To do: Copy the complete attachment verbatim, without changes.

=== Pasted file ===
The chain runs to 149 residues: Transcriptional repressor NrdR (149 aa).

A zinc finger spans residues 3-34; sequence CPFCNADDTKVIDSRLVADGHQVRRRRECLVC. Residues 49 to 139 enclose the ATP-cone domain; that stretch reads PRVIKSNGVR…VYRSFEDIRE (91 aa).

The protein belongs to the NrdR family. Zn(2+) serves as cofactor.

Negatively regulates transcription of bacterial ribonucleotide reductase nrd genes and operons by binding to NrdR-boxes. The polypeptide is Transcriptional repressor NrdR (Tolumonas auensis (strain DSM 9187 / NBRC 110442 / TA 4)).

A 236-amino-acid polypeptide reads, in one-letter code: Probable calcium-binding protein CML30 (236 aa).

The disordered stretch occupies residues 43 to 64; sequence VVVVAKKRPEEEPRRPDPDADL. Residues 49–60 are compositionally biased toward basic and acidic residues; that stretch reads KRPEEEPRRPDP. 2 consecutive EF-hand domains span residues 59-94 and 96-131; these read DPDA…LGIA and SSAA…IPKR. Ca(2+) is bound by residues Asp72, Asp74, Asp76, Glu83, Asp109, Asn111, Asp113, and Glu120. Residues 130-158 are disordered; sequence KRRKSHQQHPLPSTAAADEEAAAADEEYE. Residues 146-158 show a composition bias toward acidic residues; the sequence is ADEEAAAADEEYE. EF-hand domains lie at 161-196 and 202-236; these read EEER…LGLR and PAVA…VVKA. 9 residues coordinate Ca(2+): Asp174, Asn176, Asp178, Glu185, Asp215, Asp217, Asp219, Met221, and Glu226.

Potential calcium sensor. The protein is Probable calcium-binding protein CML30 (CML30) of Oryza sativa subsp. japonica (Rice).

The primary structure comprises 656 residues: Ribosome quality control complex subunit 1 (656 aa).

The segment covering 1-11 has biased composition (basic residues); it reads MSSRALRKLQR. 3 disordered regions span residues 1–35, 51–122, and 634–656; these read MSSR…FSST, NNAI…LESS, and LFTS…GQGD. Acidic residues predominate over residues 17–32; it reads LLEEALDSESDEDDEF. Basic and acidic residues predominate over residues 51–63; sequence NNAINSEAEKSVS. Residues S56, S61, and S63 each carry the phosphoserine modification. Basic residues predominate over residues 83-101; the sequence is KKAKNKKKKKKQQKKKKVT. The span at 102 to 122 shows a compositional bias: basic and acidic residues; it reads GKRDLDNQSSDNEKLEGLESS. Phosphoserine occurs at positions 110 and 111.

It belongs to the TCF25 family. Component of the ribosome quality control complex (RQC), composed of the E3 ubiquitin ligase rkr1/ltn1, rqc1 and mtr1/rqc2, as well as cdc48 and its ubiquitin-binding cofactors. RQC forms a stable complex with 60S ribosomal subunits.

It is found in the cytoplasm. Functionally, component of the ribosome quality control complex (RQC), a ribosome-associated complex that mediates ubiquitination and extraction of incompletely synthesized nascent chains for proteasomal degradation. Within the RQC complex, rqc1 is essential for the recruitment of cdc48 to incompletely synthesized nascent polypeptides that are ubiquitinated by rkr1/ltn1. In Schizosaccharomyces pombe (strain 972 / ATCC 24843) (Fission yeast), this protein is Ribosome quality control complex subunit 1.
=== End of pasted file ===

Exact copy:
The chain runs to 149 residues: Transcriptional repressor NrdR (149 aa).

A zinc finger spans residues 3-34; sequence CPFCNADDTKVIDSRLVADGHQVRRRRECLVC. Residues 49 to 139 enclose the ATP-cone domain; that stretch reads PRVIKSNGVR…VYRSFEDIRE (91 aa).

The protein belongs to the NrdR family. Zn(2+) serves as cofactor.

Negatively regulates transcription of bacterial ribonucleotide reductase nrd genes and operons by binding to NrdR-boxes. The polypeptide is Transcriptional repressor NrdR (Tolumonas auensis (strain DSM 9187 / NBRC 110442 / TA 4)).

A 236-amino-acid polypeptide reads, in one-letter code: Probable calcium-binding protein CML30 (236 aa).

The disordered stretch occupies residues 43 to 64; sequence VVVVAKKRPEEEPRRPDPDADL. Residues 49–60 are compositionally biased toward basic and acidic residues; that stretch reads KRPEEEPRRPDP. 2 consecutive EF-hand domains span residues 59-94 and 96-131; these read DPDA…LGIA and SSAA…IPKR. Ca(2+) is bound by residues Asp72, Asp74, Asp76, Glu83, Asp109, Asn111, Asp113, and Glu120. Residues 130-158 are disordered; sequence KRRKSHQQHPLPSTAAADEEAAAADEEYE. Residues 146-158 show a composition bias toward acidic residues; the sequence is ADEEAAAADEEYE. EF-hand domains lie at 161-196 and 202-236; these read EEER…LGLR and PAVA…VVKA. 9 residues coordinate Ca(2+): Asp174, Asn176, Asp178, Glu185, Asp215, Asp217, Asp219, Met221, and Glu226.

Potential calcium sensor. The protein is Probable calcium-binding protein CML30 (CML30) of Oryza sativa subsp. japonica (Rice).

The primary structure comprises 656 residues: Ribosome quality control complex subunit 1 (656 aa).

The segment covering 1-11 has biased composition (basic residues); it reads MSSRALRKLQR. 3 disordered regions span residues 1–35, 51–122, and 634–656; these read MSSR…FSST, NNAI…LESS, and LFTS…GQGD. Acidic residues predominate over residues 17–32; it reads LLEEALDSESDEDDEF. Basic and acidic residues predominate over residues 51–63; sequence NNAINSEAEKSVS. Residues S56, S61, and S63 each carry the phosphoserine modification. Basic residues predominate over residues 83-101; the sequence is KKAKNKKKKKKQQKKKKVT. The span at 102 to 122 shows a compositional bias: basic and acidic residues; it reads GKRDLDNQSSDNEKLEGLESS. Phosphoserine occurs at positions 110 and 111.

It belongs to the TCF25 family. Component of the ribosome quality control complex (RQC), composed of the E3 ubiquitin ligase rkr1/ltn1, rqc1 and mtr1/rqc2, as well as cdc48 and its ubiquitin-binding cofactors. RQC forms a stable complex with 60S ribosomal subunits.

It is found in the cytoplasm. Functionally, component of the ribosome quality control complex (RQC), a ribosome-associated complex that mediates ubiquitination and extraction of incompletely synthesized nascent chains for proteasomal degradation. Within the RQC complex, rqc1 is essential for the recruitment of cdc48 to incompletely synthesized nascent polypeptides that are ubiquitinated by rkr1/ltn1. In Schizosaccharomyces pombe (strain 972 / ATCC 24843) (Fission yeast), this protein is Ribosome quality control complex subunit 1.